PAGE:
History as it's supposed to be told: true and thrilling.
History is about so much more than memorizing facts. It is, as more than half of the word suggests, about the story. And, told in the right way, it is the greatest one ever written: Good and evil, triumph and tragedy, despicable acts of barbarism and courageous acts of heroism.
The things you’ve never learned about our past will shock you. The reason why gun control is so important to government elites can be found in a story about Athens that no one dares teach. Not the city in ancient Greece, but the one in 1946 Tennessee. The power of an individual who trusts his gut can be found in the story of the man who stopped the twentieth hijacker from being part of 9/11. And a lesson on what happens when an all-powerful president is in need of positive headlines is revealed in a story about eight saboteurs who invaded America during World War II.
Miracles and Massacres is history as you’ve never heard it told. It’s incredible events that you never knew existed. And it’s stories so important and relevant to today that you won’t have to ask, Why didn’t they teach me this? You will instantly know. If the truth shall set you free, then your freedom begins on page one of this book. By the end, your understanding of the lies and half-truths you’ve been taught may change, but your perception of who we are as Americans and where our country is headed definitely will.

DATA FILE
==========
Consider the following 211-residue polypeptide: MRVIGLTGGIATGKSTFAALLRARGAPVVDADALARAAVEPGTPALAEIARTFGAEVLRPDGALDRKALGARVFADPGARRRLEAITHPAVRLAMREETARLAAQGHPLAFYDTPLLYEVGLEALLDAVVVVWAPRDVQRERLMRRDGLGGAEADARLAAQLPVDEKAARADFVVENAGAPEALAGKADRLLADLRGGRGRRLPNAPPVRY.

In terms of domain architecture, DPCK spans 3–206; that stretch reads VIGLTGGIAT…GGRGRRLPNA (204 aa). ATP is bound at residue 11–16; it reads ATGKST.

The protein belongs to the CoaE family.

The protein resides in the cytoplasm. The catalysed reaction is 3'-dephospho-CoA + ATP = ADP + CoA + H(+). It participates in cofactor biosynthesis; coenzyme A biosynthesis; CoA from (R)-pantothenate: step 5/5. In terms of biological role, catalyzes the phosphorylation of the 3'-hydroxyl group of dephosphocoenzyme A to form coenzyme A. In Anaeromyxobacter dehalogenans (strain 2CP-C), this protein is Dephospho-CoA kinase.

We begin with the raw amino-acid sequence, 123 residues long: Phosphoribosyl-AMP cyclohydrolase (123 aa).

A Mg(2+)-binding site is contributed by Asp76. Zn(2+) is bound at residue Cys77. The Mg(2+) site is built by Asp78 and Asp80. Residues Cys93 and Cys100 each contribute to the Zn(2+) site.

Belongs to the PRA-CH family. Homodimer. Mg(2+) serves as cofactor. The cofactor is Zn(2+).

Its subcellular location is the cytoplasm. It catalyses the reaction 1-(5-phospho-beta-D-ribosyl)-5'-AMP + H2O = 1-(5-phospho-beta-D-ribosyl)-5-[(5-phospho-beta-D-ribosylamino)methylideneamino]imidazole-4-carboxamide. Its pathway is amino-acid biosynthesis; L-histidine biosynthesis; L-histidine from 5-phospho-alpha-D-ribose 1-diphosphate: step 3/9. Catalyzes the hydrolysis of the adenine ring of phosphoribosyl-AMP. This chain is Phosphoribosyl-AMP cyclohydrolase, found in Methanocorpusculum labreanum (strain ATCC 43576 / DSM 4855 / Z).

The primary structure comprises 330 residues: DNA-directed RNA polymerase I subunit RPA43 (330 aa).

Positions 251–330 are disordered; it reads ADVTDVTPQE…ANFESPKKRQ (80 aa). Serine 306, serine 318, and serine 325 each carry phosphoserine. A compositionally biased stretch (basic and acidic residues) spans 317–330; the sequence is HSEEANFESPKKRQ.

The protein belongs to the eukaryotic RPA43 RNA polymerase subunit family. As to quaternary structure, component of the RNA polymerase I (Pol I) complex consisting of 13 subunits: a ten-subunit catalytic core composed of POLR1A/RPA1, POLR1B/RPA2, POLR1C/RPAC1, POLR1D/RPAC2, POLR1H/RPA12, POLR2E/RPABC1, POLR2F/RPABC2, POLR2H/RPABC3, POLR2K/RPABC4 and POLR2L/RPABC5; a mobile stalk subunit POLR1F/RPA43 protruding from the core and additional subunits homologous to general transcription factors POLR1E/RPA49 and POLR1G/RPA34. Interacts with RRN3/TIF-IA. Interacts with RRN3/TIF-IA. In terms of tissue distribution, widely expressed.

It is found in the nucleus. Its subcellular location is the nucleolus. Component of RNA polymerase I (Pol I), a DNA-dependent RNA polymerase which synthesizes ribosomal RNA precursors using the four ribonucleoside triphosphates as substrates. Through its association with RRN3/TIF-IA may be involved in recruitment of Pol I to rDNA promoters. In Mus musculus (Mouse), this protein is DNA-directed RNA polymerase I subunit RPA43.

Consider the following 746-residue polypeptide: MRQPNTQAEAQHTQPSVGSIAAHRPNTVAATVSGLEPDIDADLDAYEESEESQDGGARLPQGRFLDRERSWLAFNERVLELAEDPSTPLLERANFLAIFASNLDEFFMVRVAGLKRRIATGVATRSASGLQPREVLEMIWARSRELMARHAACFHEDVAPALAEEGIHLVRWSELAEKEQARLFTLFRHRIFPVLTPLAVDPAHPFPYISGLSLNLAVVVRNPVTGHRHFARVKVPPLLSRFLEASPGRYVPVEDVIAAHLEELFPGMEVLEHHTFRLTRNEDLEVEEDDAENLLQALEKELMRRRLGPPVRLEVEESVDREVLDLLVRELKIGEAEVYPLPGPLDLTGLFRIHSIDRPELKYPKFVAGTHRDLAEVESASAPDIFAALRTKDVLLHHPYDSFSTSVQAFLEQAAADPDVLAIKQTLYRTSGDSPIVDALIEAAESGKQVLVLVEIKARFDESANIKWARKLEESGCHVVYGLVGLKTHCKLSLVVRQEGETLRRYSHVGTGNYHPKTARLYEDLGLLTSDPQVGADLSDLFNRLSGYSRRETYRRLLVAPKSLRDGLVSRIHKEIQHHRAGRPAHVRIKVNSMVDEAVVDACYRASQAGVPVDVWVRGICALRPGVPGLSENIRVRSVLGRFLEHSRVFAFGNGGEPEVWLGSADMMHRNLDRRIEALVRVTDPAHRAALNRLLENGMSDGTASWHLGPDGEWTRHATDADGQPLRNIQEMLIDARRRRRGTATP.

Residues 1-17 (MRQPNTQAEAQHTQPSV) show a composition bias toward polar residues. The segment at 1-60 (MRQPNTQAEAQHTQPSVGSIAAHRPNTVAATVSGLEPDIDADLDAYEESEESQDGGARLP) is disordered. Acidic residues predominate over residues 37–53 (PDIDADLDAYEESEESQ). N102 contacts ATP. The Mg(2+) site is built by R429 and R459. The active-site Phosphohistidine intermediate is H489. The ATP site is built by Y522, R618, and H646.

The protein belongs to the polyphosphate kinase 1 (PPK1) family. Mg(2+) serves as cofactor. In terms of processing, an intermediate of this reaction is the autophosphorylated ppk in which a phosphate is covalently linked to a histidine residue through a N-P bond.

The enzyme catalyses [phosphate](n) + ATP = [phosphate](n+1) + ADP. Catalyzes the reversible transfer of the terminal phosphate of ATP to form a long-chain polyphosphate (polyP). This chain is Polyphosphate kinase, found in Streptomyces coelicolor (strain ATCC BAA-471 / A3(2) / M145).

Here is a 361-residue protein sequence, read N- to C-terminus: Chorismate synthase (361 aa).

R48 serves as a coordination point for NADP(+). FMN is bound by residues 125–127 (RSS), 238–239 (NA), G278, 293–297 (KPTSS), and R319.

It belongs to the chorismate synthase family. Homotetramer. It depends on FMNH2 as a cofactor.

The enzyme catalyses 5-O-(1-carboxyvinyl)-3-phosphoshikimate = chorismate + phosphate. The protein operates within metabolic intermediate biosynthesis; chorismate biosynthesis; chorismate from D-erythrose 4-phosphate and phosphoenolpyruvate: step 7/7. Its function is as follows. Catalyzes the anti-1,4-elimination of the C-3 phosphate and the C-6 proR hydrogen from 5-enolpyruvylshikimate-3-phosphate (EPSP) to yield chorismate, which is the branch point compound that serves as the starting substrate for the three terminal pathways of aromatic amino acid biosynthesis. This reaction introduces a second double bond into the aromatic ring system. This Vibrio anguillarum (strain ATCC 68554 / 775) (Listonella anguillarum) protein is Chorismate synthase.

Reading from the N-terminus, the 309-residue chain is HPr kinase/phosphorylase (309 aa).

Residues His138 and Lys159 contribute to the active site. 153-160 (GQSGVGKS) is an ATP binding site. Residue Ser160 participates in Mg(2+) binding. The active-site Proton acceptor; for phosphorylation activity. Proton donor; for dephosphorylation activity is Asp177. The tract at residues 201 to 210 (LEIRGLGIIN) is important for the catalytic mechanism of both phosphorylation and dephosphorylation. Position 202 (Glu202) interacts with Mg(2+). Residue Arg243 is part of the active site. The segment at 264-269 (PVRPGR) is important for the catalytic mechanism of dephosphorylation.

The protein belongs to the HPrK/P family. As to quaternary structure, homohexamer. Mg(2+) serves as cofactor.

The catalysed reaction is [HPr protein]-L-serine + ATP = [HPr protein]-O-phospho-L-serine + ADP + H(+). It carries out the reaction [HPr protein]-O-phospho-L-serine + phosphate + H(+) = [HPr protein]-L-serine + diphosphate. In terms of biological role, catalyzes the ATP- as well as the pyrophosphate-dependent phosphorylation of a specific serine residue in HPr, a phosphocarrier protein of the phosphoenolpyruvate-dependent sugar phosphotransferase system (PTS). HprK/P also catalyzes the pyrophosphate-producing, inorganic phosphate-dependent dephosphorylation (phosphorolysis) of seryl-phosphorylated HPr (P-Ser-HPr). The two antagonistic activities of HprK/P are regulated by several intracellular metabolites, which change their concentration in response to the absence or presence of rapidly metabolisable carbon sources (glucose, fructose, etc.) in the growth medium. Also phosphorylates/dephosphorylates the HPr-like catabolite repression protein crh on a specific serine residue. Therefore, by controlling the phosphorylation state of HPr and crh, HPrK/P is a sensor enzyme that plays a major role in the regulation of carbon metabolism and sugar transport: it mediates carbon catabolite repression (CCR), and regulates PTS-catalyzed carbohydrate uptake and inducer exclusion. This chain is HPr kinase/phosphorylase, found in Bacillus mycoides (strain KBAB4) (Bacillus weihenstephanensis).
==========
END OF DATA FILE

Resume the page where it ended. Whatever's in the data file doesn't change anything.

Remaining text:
American cuisine is just a delivery system for an addictive trinity of unhealthy ingredients, according to this eye-popping expos of the processed food industry. Pulitzer-winning New York Times reporter Moss (Palace Coup) explains the two-faced science of salt, sugar, and fat, which impart tantalizing tastes and luscious mouthfeel that light up the same neural circuits that narcotics do Coca-Cola, he notes, calls favorite customers heavy users while causing epidemic obesity, cardiovascular disease, and diabetes. But he also crafts an absorbing insiders view of the food industry, where these ingredients are the main weapons in a brutally competitive war for stomach-share. He takes readers into the laboratories, marketing tests, and boardrooms where the sweet, salty, cheesy bliss point of cereals, snacks, sodas, and frozen dinners is obsessively pursued; the scientists and executives he talks to feel torn between health concerns almost to a person, he observes, they avoid eating the food they sell and the market-driven imperative to stoke consumer cravings. Moss s vivid reportage remains alive to the pleasures of junk the heated fat swims over the tongue to send signals of joy to the brain while shrewdly analyzing the manipulative profiteering behind them. The result is a mouth-watering, gut-wrenching look at the food we hate to love.
Customer ReviewsSee All
enjoyable read, as for Don’treadonthee you are the only one showing hate.
Great Book true Beck style
Great reading, the way reading history should be. Thanks Glenn.
Loved the different way of sharing history. All great stories. Found myself reading the next chapter rather then setting the book down.